27 Autor, Science.
28 Rising Skill Premium is explained by demand and supply factors DEMAND Over last 100 years innovation has led to reduction in demand for physical labor (technological change) In recent decades the process of machine substitution for routine human tasks has reduced demand for those doing routine tasks (where workers are substitutes) and increased the demand for those who excel in more abstract tasks (where workers are complements) SUPPLY Educational attainment increases slowed beginning in 1980s Overall if demand for skilled labor keeps increasing AND the supply of skilled labor does not keep up, then the wages of skilled labor increase.
29 Trends in education 1960s/1970s: supply of young college educated increased rapidly relative to high school educated Since then educational attainment slowed (though still increasing) especially for men. Research by Goldin and Katz (2008) and others shows that more than half of the increase in wage inequality is due to the rising premium to skill (and thus the slowdown in educational attainment)
30 Autor, Science.
31 Trends more compelling when you look at new labor market entrants Autor, The Polarization of Job Opportunities in the U.S. Labor Markets, The Hamilton Project.
32 In addition to trends in relative wages, non-college workers are experiencing absolute reductions in real wage levels What is leading to reductions in real wages for less skilled workers? Technological change (as above) Globalization: Chinese manufacturing gains led to reduction in manufacturing in the US and thus declines in wages in those industries Fall of unions Fall in real value of minimum wages
33 Autor, Science.
34 The result Employment growth is polarizing into relatively high-skill, high-wage jobs and lowskill, low-wage jobs [at the expense of middle skill jobs]
35 Empty middle Autor, The Polarization of Job Opportunities in the U.S. Labor Markets, The Hamilton Project.
36 Autor, The Polarization of Job Opportunities in the U.S. Labor Markets, The Hamilton Project.
37 Polarization Key forces 1. The slowing rate of four-year college degree attainment among young adults, particularly males 2. Changes in technology, international trade, and the international offshoring of jobs, which affect job opportunities and skill demands 3. Changes in U.S. labor market institutions affecting wage setting, including labor unions and minimum wage legislation
38 Roadmap 1. Facts on poverty and inequality in the U.S. 2. Linking the trends in poverty and inequality to trends in the labor market 3. Identifying the driving forces of these trends in the labor market 4. Policy solutions Hoynes, Page 38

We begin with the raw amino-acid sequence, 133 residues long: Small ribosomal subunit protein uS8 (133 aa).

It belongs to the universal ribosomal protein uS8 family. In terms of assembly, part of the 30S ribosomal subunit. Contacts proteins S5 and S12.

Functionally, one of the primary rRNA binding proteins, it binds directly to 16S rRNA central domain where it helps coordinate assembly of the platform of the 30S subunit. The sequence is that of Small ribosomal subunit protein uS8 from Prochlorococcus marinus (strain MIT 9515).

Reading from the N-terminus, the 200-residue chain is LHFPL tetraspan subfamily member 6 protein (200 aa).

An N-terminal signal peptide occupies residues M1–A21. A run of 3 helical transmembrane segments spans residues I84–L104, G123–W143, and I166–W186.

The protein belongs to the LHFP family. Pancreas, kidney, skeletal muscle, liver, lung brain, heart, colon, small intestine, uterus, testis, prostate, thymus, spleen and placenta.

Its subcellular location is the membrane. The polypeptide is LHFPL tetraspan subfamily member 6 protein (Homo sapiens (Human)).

39 Policy Solutions (Pre-Market) Minimum wages Promote unionization Promote skills: Pre-K, K-12 Increase college access Funded perhaps with higher MTR
40 The Earned Income Tax Credit: Effective policy given trends in the labor market The EITC is the main post-market policy that affects the twin concerns of low employment and stagnant income
41 Earned Income Tax Credit In-work, tax based assistance Refundable tax credit for low income families Credit varies by number of children (small credit for childless), earnings (and AGI)
42 The effect of the EITC on employment and income THE EITC requires earned income. Research shows that the EITC leads to robust and large increases in employment particularly for single women with children. Therefore, the EITC increases family after-tax income through two channels Credit effect: direct EITC payments Earnings effect: incentivized increase in earnings Potential to substantively reduce lower tail inequality
43 Source: Calculations based on Supplemental Poverty Measure, 2013 (Kathleen Short), U.S. Department of Census, Current Population Report P
44 Source: Calculations based on Supplemental Poverty Measure, 2013 (Kathleen Short), U.S. Department of Census, Current Population Report P
45 The Effect of the EITC on the Aggregate Number of Children Above a Multiple of the Poverty Threshold In recent work, I have found that the static estimates of EITC underestimate the anti-poverty effects by as much as 50%. The effects on earnings contribute importantly to the reductions in poverty. Source: Hoynes and Patel (2015)
46 The Great Recession as a test of the social safety net Poverty rates rose with unemployment Source: Bitler and Hoynes The More Things Change, the More They Stay the Same? The Safety Net and Poverty in the Great Recession, forthcoming, Journal of Labor Economics.
47 State Scatterplot of Change in UR against Change in Child Poverty, Great Recession Period but the social safety net provided important protection Source: Bitler, Hoynes and Kuka Child Poverty in the Great Recession.
48 Concluding comments Since the 1980s we have seen little improvement in poverty despite steady economic growth The main driver for these trends are declines in real wages for low skilled workers Against this backdrop, the social safety net makes important improvements in the resources for low to moderate income families The broader trends call for renewed attention for human capital investments, from pre-school through college Hoynes, Page 48